Supplement Basics - Part II
Supplementation habits in Hong Kong are relatively new. Only in the last decade or so, people have started to look for supplements to improve on their health for prevention or finding a natural means to manage a condition in particular. Most of this knowledge came from the “western” countries. Majority of expats already take supplements, if not at least, has heard someone taking supplements for their health. Locals on the other hand, are only beginning this journey.
Generally speaking, what I’ve found and seen clinically, is that supplements only have benefits if you follow these steps:
In order for the supplement to have any noticeable benefits, you have to create a habit of actually taking them regularly or as prescribed.
Supplements as food items, have to be treated as part of your diet (after all, supplements are used to ‘supplement’ something you’re missing in your regular diet)
Most supplements should be taken with or after food, with the exception of digestive enzymes, and a few others.
Dosage is very important
So, what types of supplements should we take in general for maintenance or overall health and well-being? I get this question a lot from customers and patients. Everyone is an individual, every person has different nutritional needs, so how do you know?
Generally speaking there are always 5 supplements that I always advocate. Choice is yours to implement all or a few to begin your journey. There are products now that combine these together, so it is more convenient.
Omega Oils - Essential Fatty Acids (EFAs) are important for many functions and systems in the body. Omega Fats are a group of GOOD fats like: Omega 3, 6, 9…even 7. I won’t get into specifics of each, but in general, they help with ALL your internal organs and musculoskeletal system, nervous system, heart, brain, skin, liver, joints. It helps with your immune system and has anti-inflammatory properties. The list is quite long for ALL the benefits it can potentially provide.*
Probiotics - these little creatures are mutualistically beneficial for improving digestion and increasing immune function in the GI tract as well as having systemic benefits. Somehow we’ve always had this symbiotic relationship with them and we’re only beginning to learn and understand what they can do for us.**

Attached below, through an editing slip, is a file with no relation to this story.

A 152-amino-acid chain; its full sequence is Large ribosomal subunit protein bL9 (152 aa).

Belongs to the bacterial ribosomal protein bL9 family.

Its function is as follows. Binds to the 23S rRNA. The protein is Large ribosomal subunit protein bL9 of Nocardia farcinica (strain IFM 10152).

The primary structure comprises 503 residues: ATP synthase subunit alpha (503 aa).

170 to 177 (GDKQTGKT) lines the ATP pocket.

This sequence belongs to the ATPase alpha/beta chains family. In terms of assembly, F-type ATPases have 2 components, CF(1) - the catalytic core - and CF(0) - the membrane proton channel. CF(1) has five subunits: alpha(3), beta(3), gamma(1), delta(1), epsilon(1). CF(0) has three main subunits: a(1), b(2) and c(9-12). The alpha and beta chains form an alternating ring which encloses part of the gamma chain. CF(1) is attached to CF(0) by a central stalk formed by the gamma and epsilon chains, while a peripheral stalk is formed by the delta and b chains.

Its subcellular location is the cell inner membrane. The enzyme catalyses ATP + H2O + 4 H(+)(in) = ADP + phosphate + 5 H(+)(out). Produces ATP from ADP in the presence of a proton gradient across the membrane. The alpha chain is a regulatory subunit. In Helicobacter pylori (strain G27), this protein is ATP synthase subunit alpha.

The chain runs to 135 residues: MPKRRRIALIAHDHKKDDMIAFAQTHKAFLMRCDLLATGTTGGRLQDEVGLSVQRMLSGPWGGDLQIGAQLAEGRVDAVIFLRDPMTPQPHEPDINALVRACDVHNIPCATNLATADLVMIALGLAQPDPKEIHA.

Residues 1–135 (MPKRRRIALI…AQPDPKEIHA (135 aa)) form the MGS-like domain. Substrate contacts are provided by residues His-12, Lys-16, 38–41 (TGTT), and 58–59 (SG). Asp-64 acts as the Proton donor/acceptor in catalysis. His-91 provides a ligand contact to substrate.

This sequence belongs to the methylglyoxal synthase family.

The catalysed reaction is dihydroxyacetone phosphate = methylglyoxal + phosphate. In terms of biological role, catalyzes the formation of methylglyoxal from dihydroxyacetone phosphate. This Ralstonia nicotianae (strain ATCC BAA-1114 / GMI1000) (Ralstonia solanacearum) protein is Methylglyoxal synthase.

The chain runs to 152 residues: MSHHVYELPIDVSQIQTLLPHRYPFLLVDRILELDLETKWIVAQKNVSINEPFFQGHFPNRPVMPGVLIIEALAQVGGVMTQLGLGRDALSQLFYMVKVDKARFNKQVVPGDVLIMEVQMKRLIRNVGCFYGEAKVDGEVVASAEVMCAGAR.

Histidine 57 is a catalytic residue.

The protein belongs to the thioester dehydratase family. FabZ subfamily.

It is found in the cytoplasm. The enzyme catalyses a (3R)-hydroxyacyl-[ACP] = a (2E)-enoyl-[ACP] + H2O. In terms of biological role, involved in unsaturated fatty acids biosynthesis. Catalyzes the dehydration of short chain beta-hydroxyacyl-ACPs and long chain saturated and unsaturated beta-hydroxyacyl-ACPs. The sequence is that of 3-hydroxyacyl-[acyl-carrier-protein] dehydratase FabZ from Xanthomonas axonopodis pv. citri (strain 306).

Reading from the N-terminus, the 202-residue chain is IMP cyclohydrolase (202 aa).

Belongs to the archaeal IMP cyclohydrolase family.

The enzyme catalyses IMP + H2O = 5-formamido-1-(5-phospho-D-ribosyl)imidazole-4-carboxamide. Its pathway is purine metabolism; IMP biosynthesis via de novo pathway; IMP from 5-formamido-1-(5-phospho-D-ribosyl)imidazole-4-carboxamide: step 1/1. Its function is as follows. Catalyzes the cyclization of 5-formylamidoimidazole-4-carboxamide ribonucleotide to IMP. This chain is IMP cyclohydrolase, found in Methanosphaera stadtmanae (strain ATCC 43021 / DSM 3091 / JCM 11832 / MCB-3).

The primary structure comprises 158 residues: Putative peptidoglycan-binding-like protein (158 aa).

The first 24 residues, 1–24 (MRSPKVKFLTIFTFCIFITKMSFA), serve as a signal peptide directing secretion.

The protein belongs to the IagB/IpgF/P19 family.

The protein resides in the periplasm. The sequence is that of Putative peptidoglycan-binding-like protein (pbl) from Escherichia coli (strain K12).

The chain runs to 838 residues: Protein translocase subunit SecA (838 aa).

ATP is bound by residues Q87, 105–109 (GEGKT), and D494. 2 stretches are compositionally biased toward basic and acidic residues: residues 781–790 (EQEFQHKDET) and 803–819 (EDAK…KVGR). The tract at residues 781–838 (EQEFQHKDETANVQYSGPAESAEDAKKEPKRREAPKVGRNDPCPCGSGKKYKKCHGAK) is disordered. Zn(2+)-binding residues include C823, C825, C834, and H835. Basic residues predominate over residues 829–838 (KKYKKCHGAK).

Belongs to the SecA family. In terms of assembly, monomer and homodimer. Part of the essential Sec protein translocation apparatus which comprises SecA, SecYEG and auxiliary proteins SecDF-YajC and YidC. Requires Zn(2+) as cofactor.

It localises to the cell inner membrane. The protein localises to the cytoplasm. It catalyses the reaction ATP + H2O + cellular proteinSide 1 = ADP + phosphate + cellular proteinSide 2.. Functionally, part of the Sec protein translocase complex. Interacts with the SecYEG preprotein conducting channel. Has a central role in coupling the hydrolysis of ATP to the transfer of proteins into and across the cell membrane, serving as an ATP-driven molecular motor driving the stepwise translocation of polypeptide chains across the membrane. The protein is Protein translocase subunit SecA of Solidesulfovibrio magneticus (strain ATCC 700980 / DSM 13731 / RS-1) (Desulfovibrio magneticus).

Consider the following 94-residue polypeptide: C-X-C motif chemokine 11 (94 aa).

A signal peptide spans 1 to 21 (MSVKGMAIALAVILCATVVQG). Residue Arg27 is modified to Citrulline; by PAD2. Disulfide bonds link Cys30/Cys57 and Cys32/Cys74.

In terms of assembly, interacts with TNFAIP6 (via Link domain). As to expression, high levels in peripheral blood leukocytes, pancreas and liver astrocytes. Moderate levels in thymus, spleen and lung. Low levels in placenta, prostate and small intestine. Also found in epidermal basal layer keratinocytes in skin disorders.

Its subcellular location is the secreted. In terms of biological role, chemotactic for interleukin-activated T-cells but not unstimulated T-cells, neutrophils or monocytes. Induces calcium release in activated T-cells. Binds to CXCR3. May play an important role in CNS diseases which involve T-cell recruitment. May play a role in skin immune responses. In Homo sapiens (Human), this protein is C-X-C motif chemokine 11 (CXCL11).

Greens - There’s a wide array of greens powders on the market nowadays, and better tasting ones than the first generation of greens powders. It provides elemental nutrients, vitamins, minerals, antioxidants, micro nutrient factors…you name it! They do a better job than multivitamins I believe, it’s more bio available and hence easier to absorb and utilise.
Vitamin D3 - the “Happy Vitamin”- nothing sunshine won’t cure! However, HK people hate the sun, they wear long sleeves, bring out umbrellas on sunny days, hats and shades to cover up every inch so their skin doesn’t get blemished. I’m mostly speaking of the ladies, however, despite living in a tropical zoned city, our sun exposure is quite low, with tall buildings, and being indoors all the time for work. Also with the intense heat in the summer months, people stray away from being outdoors. I can’t speak for all but generally our vitamin D levels are almost the same as high latitude northern hemisphere countries like Canada and the Scandavian countries during the winter. Make sure the dose is in range to normal, Vitamin D3 can be toxic if taken at high doses for a prolonged period of time.
Protein - the misconception of protein especially amongst the local population. That if you take protein, you’ll grow muscles into chunks and get huge, and it’s bad for your kidneys. To my first point, if people just took protein and would get large, than I think there would be no use for personal trainers and all gyms; secondly, there is merit to this notion. If you didn’t drink enough water and only ate protein, the kidneys do have to work harder to deal with the excess protein. Protein is essential for many things in the body like muscle integrity, organ function, immune function, blood sugar regulation (insulin is a type of protein), just to name a few. The sources include, whey, casein, egg, beef, chicken, or plant based proteins.
*If you’re allergic to fish and want omega 3s, there are other options such as: algae based omega based oils, perilla seed oil, and hemp seed oil, all contain higher concentrations of omega 3s than 6s.
**Make sure that the probiotics are from the fridge, unless it’s a shelf stable HSO probiotic, or the probiotics are probably dead and render useless.
Should you have any questions in regards to this article, please email me: firstname.lastname@example.org